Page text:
First, I really enjoyed Yafa's lighthearted tone throughout the book.  He obviously did a lot of well-rounded, in-depth research for this project, but his voice has a levity that will keep readers engaged.  Everybody likes a well-timed bread joke, right?  Yafa's more casual, personable tone makes his narrative stand out from that of other food science writers (ie. Michael Pollan (not that I don't think you are personable or funny, Michael Pollan, you know I am a groupie for life)).

Yafa does begin the book by exploring the trend towards gluten-free--who is doing it because they need to, and who is doing it because it just seems healthier.  From there, he gets to the real meat of it (wheat of it?)--is an avoidance of gluten really going to make you healthier?  And while people with celiac really must avoid wheat at all costs, is there anything that people with gluten sensitivity (less serious than celiac) can do to incorporate wheat into their diets safely?

Yafa's findings are extremely interesting.  I won't go through all the conclusions here (I'll make you read the book, of course!), but he uncovered a lot of scientific studies about gluten sensitivity that could be real game-changers in the gluten-free movement in the coming years.  I'll give a warning that some of the heavily scientific chapters towards the middle can get a tad dry, making my head spin with all the talk of proteases and amino acids and microbiomes.  That said, it's all good information--just not the type of reading I would do if you're not prepared to be fully steeped in the book for a while.  (My "I'll just read for a while before bed, even though I've been up since 5am, but I'm sure I can stay focused!" routine was not always a good one.)

Anyone with celiac's disease or gluten sensitivity--I highly recommend this for you.  But obviously, the appeal for this book goes beyond that (since I'm about as gluten-unfree as they come).  Foodies, lovers of foodie non-fiction, and really anybody who wants a better understanding of what they're eating, are sure to find something fascinating between these pages.

Are any of my loyal blog readers gluten-free?  By necessity, or by choice?  How do you think this book would influence your daily diet (if at all)?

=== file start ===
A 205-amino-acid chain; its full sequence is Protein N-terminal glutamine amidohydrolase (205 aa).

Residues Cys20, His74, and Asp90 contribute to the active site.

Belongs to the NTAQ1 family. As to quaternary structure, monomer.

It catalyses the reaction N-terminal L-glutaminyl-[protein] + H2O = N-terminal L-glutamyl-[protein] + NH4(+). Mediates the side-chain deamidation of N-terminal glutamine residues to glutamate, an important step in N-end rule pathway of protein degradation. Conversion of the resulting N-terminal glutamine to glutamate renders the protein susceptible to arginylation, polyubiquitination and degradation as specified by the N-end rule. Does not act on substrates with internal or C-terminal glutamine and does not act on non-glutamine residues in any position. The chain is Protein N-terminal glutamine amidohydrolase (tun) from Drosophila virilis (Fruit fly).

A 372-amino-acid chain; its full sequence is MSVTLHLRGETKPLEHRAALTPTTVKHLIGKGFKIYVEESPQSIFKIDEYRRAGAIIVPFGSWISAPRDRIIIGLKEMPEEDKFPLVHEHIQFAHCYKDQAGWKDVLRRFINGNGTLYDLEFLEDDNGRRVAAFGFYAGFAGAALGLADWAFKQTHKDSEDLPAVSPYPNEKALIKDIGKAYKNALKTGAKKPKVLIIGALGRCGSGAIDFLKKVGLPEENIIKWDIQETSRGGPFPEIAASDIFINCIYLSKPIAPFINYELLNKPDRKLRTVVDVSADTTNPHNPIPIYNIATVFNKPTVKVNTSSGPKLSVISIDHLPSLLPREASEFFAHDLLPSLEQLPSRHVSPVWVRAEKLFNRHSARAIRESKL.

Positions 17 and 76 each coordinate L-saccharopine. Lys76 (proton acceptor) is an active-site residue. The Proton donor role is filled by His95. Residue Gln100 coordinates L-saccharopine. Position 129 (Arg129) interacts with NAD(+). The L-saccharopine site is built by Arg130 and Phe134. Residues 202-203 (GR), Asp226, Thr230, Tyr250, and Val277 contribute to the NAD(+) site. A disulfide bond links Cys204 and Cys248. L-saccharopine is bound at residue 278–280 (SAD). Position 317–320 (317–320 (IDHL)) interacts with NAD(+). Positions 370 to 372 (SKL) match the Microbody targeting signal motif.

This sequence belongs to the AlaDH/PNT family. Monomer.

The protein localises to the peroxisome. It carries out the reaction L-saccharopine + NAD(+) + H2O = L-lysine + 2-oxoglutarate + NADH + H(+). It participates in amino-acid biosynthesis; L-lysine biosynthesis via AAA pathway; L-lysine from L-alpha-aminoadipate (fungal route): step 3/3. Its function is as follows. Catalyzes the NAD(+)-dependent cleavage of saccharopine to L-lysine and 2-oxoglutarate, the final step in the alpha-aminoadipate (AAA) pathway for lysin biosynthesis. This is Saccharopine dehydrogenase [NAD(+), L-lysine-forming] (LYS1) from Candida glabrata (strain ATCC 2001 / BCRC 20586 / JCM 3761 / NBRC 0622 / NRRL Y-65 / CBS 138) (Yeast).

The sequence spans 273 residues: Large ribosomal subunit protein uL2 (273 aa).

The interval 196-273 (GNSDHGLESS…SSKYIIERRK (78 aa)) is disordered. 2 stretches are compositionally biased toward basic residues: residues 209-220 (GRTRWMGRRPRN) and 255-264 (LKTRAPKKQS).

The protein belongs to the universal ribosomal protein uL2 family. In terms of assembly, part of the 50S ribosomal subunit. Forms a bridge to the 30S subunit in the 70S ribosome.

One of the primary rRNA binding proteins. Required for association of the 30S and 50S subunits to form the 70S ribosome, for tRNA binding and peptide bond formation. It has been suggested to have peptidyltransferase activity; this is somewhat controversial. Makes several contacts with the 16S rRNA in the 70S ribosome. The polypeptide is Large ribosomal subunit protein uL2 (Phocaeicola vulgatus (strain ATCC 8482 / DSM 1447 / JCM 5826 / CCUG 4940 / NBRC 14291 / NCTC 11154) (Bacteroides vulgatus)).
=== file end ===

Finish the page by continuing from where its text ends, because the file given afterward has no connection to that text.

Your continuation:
Avery Books has generously offered to give away a copy of Grain of Truth to one of my lucky readers!  Enter using the Rafflecopter form below.  US entrants only please.  Ends May 21!
a Rafflecopter giveaway

Monday, April 27, 2015

It's Monday, and I promise I'm reading!


Hello, reader friends!  I know, I know...not a lot of bookish goodness around here lately!  As the mileage has increased for my half marathon training, reading/blogging time has gotten tight.  But I promise that I AM reading!  And I have so many good books on the horizon.  I figured it was high time to update you on my literary life.

As always, I was super jealous of everyone participating in Dewey's 24 Hour Readathon this past weekend...I hoped to be able to do it this time around, but then my race happened and I knew I wouldn't be able to swing it.  Maybe in the fall?  FINALLY?!?

I recently finished...

Inside the O'Briens by Lisa Genova

This book was excellent!  It follows the lives of a family when they find out that their patriarch (Joe O'Brien) has Huntington's disease.  HD is autosomal dominant, which means that if one parent has it, each child has a 50% chance of getting it as well.  The O'Briens struggle to come to terms with both Joe's diagnosis, as well as what this means for each of their individual futures.  I have enjoyed two of Genova's previous novels, and this one did not disappoint either.  Reviewing soon!

I am currently reading...

Finding Jake by Bryan Reardon

I just started it, so not much to say yet, but here's a plot summary from Goodreads for you:

While his successful wife goes off to her law office each day, Simon Connolly takes care of their kids, Jake and Laney. Now that they are in high school, the angst-ridden father should feel more relaxed, but he doesn't. He’s seen the statistics, read the headlines. And now, his darkest fear is coming true. There has been a shooting at school. 

Simon races to the rendezvous point, where he’s forced to wait. Do they know who did it? How many victims were there? Why did this happen? One by one, parents are led out of the room to reunite with their children. Their numbers dwindle, until Simon is alone.
As his worst nightmare unfolds, and Jake is the only child missing, Simon begins to obsess over the past, searching for answers, for hope, for the memory of the boy he raised, for mistakes he must have made, for the reason everything came to this. Where is Jake? What happened in those final moments? Is it possible he doesn’t really know his son? Or he knows him better than he thought?

My review is coming next week for TLC Book Tours!

I will soon be reading...

Grain of Truth by Stephen Yafa
I was recently offered a copy of this for review, and I could not resist the idea of some solid food science nonfic right now!

Trigger Warning by Neil Gaiman
Picked up from the library this week because I totes cannot turn down Gaiman short stories.

Lots of books to keep me busy around here!  Hope you all are having as much luck with your reading choices lately as I am.

What are you reading this week?
 
Imagination Designs